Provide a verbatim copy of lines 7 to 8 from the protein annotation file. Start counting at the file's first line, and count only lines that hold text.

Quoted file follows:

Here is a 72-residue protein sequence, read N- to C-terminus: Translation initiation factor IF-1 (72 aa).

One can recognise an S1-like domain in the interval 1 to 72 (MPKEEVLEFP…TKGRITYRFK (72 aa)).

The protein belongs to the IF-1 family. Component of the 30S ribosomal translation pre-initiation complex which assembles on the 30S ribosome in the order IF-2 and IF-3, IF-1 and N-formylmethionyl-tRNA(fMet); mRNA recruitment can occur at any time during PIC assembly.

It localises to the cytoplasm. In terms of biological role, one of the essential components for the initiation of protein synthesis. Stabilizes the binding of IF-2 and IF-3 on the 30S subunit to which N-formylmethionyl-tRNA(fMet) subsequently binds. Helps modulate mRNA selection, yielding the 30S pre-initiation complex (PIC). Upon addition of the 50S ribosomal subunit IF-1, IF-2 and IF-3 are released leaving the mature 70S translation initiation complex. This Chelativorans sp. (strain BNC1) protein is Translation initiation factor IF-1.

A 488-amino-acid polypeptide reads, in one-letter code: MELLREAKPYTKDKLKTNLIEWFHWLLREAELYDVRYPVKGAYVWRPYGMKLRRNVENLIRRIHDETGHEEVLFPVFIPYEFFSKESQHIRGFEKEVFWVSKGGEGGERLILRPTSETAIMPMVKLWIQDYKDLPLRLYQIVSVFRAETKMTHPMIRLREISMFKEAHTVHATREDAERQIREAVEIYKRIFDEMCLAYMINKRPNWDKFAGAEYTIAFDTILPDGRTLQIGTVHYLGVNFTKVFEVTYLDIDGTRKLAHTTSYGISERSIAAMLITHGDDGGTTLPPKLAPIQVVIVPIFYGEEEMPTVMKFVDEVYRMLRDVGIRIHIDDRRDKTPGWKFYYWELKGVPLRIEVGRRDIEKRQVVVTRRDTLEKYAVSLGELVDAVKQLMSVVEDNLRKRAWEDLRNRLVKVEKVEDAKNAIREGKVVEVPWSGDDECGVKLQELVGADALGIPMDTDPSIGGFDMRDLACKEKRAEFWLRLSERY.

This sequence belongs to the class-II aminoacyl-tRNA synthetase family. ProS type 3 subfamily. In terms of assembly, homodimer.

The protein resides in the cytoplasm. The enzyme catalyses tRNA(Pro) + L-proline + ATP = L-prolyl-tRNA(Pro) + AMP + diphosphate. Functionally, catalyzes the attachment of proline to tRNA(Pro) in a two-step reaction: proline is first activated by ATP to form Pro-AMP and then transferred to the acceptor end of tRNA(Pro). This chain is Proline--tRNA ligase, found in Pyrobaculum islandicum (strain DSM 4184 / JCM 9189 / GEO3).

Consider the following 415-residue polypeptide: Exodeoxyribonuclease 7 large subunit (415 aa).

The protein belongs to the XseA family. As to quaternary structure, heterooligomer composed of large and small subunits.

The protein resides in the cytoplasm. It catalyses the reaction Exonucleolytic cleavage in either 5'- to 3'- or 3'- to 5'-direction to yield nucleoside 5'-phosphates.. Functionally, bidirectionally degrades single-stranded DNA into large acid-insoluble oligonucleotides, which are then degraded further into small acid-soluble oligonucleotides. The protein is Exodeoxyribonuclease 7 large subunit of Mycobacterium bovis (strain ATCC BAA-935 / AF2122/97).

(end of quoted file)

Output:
The protein resides in the cytoplasm. The enzyme catalyses tRNA(Pro) + L-proline + ATP = L-prolyl-tRNA(Pro) + AMP + diphosphate. Functionally, catalyzes the attachment of proline to tRNA(Pro) in a two-step reaction: proline is first activated by ATP to form Pro-AMP and then transferred to the acceptor end of tRNA(Pro). This chain is Proline--tRNA ligase, found in Pyrobaculum islandicum (strain DSM 4184 / JCM 9189 / GEO3).

Consider the following 415-residue polypeptide: Exodeoxyribonuclease 7 large subunit (415 aa).